Elizabeth Floyd Mair

GUILDERLAND —  Family and educators describe a relatively isolated young woman who struggled with depression, her child with social challenges but no diagnosis of any learning disabilities, and a man who loved them both but was in declining health.

GUILDERLAND — All five of the items on Guilderland’s ballots sailed through on Tuesday, most with a 2-to-1 approval ratio. The school and library budgets, the school and library capital projects, and the bus proposition all passed.

An anonymous flyer was distributed in the days before the October 2018 vote on a proposed school capital project, and the project was defeated by 58 votes. Now a very similar flyer is urging voters to defeat the school and library propositions on Tuesday, May 21.

About 85 people, nearly all from the state of Chuuk in Micronesia, have gathered as they do every Sunday afternoon at the Christ Lutheran Church on Western Avenue for a service in their native Austronesian language of Chuukese.

The building will be transferred to the Atlantic District of the Lutheran Church-Missouri Synod, which will decide what to do with it long-term.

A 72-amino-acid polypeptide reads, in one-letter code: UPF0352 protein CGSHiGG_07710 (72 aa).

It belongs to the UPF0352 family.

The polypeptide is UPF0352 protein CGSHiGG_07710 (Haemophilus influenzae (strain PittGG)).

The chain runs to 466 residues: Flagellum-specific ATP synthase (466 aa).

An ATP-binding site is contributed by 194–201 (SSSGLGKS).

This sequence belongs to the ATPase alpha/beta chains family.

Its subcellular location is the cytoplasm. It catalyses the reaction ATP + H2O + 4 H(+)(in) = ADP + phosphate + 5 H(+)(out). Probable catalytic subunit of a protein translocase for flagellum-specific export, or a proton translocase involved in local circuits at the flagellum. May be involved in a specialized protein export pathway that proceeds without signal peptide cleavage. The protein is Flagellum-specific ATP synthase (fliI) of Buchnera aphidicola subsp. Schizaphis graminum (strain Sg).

GUILDERLAND — The town is considering changes to its zoning code, including one that would clarify where senior independent-living facilities can be built. This may stymie the Viscusi Builders’ hope of building a facility at 493 Church Road.

Pyramid’s new proposals related to the apartment complex it hopes to build on Rapp Road include dead-ending Rapp Road to prevent through traffic, and moving the end of Gipp Road.

The newcomer running for the board for the first time is a lieutenant colonel in the Air National Guard.

The current wait for a hold on an e-book is 39-and-a-half days, compared to a week for a print book.

The goal of the renovation, Director Timothy Wiles said, is to give the library enough space to meet current demand. He anticipates that the improvements would serve for another quarter-century.

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